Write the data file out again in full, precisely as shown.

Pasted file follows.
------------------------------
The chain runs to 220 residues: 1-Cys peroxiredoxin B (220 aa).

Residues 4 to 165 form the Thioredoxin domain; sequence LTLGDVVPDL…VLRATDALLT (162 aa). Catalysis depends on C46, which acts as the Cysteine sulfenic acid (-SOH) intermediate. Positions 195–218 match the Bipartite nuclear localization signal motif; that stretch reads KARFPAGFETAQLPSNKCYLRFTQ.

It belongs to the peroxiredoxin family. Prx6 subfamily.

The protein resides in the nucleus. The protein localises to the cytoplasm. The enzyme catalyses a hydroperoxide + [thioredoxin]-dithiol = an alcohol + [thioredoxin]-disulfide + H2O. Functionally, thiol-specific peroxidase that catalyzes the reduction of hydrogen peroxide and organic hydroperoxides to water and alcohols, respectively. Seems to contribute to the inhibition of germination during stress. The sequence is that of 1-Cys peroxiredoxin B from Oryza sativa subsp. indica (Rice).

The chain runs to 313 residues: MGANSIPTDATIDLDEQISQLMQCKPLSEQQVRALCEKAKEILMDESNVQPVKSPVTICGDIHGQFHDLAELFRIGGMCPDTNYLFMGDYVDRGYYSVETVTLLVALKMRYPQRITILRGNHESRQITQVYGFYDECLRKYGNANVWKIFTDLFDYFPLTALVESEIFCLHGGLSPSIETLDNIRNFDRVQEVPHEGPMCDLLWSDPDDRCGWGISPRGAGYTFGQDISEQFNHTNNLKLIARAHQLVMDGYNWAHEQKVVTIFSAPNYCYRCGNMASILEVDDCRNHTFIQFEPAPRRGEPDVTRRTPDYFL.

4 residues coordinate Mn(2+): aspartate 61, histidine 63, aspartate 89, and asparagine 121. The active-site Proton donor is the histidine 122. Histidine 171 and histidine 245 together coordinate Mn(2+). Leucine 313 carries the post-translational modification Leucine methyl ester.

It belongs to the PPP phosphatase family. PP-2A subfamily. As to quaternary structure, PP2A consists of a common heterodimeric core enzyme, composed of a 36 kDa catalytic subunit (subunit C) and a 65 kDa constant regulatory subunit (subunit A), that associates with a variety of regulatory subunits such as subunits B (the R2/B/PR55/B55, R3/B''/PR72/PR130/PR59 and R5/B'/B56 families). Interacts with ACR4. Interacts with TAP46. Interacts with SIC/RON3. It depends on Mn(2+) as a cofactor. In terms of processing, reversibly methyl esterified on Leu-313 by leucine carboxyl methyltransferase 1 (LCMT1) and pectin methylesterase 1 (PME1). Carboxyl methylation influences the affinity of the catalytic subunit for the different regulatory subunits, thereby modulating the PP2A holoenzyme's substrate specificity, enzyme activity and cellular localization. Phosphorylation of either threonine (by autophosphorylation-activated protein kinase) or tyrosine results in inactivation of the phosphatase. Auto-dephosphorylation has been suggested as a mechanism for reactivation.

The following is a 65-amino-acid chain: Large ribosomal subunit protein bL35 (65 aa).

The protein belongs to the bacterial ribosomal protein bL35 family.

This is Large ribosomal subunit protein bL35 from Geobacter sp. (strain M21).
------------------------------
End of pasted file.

The chain runs to 220 residues: 1-Cys peroxiredoxin B (220 aa).

Residues 4 to 165 form the Thioredoxin domain; sequence LTLGDVVPDL…VLRATDALLT (162 aa). Catalysis depends on C46, which acts as the Cysteine sulfenic acid (-SOH) intermediate. Positions 195–218 match the Bipartite nuclear localization signal motif; that stretch reads KARFPAGFETAQLPSNKCYLRFTQ.

It belongs to the peroxiredoxin family. Prx6 subfamily.

The protein resides in the nucleus. The protein localises to the cytoplasm. The enzyme catalyses a hydroperoxide + [thioredoxin]-dithiol = an alcohol + [thioredoxin]-disulfide + H2O. Functionally, thiol-specific peroxidase that catalyzes the reduction of hydrogen peroxide and organic hydroperoxides to water and alcohols, respectively. Seems to contribute to the inhibition of germination during stress. The sequence is that of 1-Cys peroxiredoxin B from Oryza sativa subsp. indica (Rice).

The chain runs to 313 residues: MGANSIPTDATIDLDEQISQLMQCKPLSEQQVRALCEKAKEILMDESNVQPVKSPVTICGDIHGQFHDLAELFRIGGMCPDTNYLFMGDYVDRGYYSVETVTLLVALKMRYPQRITILRGNHESRQITQVYGFYDECLRKYGNANVWKIFTDLFDYFPLTALVESEIFCLHGGLSPSIETLDNIRNFDRVQEVPHEGPMCDLLWSDPDDRCGWGISPRGAGYTFGQDISEQFNHTNNLKLIARAHQLVMDGYNWAHEQKVVTIFSAPNYCYRCGNMASILEVDDCRNHTFIQFEPAPRRGEPDVTRRTPDYFL.

4 residues coordinate Mn(2+): aspartate 61, histidine 63, aspartate 89, and asparagine 121. The active-site Proton donor is the histidine 122. Histidine 171 and histidine 245 together coordinate Mn(2+). Leucine 313 carries the post-translational modification Leucine methyl ester.

It belongs to the PPP phosphatase family. PP-2A subfamily. As to quaternary structure, PP2A consists of a common heterodimeric core enzyme, composed of a 36 kDa catalytic subunit (subunit C) and a 65 kDa constant regulatory subunit (subunit A), that associates with a variety of regulatory subunits such as subunits B (the R2/B/PR55/B55, R3/B''/PR72/PR130/PR59 and R5/B'/B56 families). Interacts with ACR4. Interacts with TAP46. Interacts with SIC/RON3. It depends on Mn(2+) as a cofactor. In terms of processing, reversibly methyl esterified on Leu-313 by leucine carboxyl methyltransferase 1 (LCMT1) and pectin methylesterase 1 (PME1). Carboxyl methylation influences the affinity of the catalytic subunit for the different regulatory subunits, thereby modulating the PP2A holoenzyme's substrate specificity, enzyme activity and cellular localization. Phosphorylation of either threonine (by autophosphorylation-activated protein kinase) or tyrosine results in inactivation of the phosphatase. Auto-dephosphorylation has been suggested as a mechanism for reactivation.

The following is a 65-amino-acid chain: Large ribosomal subunit protein bL35 (65 aa).

The protein belongs to the bacterial ribosomal protein bL35 family.

This is Large ribosomal subunit protein bL35 from Geobacter sp. (strain M21).